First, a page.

Beloved, we are God’s children now, and what we will be has not yet appeared; but we know that when he appears we shall be like him, because we shall see him as he is. And everyone who thus hopes in him purifies himself as he is pure.
1 John 3:2-3
The season of Advent celebrates three comings of Christ: one future, one past, and one present.
Advent prepares our hearts for the second coming of Christ as we express gratitude to Christ for his first coming. Our hearts must must be prepared and ready for his return. Advent is a season of repentance for we know that Christ comes again in holiness, power, and judgment.
Advent leads us into deeper repentance: Christ comes now into our hearts by the presence of the Holy Spirit. Advent is a season of joy for we are grateful for Christ’s coming in the manger: the incarnation made the way for our salvation. Advent can be summarized as life of repentance leading to a present joy-filled, fresh experience of the risen Christ.
In preparation for the coming church year, we yearn for the transformation of our hearts. Advent waiting is the prayerful longing to see Jesus face-to-face and experience afresh God’s Holy Spirit pouring upon us in love and grace. Advent waiting is thankfulness for Christ’s first coming while eagerly expecting Christ’s second coming in glorious majesty. Advent waiting cleanses, converts and renews our hearts as we await Christ’s physical appearance in the skies.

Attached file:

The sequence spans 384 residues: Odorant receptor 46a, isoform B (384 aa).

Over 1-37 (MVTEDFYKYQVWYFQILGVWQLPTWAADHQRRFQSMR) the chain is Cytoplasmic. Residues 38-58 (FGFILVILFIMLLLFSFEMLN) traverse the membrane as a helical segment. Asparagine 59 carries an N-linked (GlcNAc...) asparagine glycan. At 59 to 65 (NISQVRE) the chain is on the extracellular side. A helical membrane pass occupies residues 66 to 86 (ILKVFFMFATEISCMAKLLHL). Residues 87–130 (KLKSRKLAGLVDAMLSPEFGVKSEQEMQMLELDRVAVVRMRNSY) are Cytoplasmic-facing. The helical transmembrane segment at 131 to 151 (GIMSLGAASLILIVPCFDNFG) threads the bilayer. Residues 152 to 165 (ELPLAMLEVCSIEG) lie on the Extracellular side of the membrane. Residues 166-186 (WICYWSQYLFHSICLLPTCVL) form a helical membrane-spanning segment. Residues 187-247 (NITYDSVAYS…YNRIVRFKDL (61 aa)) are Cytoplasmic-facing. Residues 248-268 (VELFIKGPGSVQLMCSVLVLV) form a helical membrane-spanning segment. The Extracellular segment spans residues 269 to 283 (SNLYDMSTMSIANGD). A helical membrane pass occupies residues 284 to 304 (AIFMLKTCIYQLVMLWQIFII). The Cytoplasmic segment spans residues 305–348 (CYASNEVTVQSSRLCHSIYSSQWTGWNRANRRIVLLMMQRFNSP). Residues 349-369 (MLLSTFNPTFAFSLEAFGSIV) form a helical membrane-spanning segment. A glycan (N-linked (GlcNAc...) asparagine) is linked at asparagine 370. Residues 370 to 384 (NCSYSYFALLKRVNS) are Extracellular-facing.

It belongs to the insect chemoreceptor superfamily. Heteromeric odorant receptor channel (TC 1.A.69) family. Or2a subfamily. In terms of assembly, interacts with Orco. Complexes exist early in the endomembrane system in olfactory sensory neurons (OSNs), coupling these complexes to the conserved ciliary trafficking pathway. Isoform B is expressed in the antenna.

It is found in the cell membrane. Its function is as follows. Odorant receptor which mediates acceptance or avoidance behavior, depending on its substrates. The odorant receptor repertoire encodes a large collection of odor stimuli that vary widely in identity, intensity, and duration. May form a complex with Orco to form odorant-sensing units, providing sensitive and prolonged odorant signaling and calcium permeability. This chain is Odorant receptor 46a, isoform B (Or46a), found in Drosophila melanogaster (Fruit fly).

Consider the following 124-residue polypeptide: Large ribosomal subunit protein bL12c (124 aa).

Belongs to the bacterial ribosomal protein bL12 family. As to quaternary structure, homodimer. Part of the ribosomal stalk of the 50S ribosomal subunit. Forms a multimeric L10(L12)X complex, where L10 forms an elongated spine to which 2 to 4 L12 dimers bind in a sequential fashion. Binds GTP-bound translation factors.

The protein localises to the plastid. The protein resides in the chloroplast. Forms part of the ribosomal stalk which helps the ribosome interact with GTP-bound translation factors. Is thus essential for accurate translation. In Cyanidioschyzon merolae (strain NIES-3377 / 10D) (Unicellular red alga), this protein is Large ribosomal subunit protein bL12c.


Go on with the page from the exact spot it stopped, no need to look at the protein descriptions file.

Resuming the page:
In this present world, we endure while calmly trusting the Holy Spirit to be Christ in us in the midst of a fallen and decadent world. In hope, we look forward to seeing our blessed Savior face-to-face.
A summary of Robert Webber’s thoughts on Advent from his book, Ancient-Future Time:
Advent is a time to prepare for the coming of the Messiah.
The Messiah’s coming is understood in three different senses: (1) His coming to earth in Bethlehem, (3) His second-coming at the consummation of God’s purposes and (3) His coming in the present moment into my life.
The coming of Messiah to me in this moment is predicated on repentance.
Repentance is not something we can take, but it must be granted us by God.
Isaiah is the prophet of Advent because in his life and prophetic word, he represented the hope of Advent.
John the Baptist and Mary, Jesus mother, reveal Advent spirituality: the former by his single-minded mission and self-giving love, the latter by her willingness to yield her life to God’s will.
Robert Webber, Ancient Future Faith: Forming Spirituality Through the Church Year (Grand Rapids, MI: Baker, 2004).
HT: Joel Willitts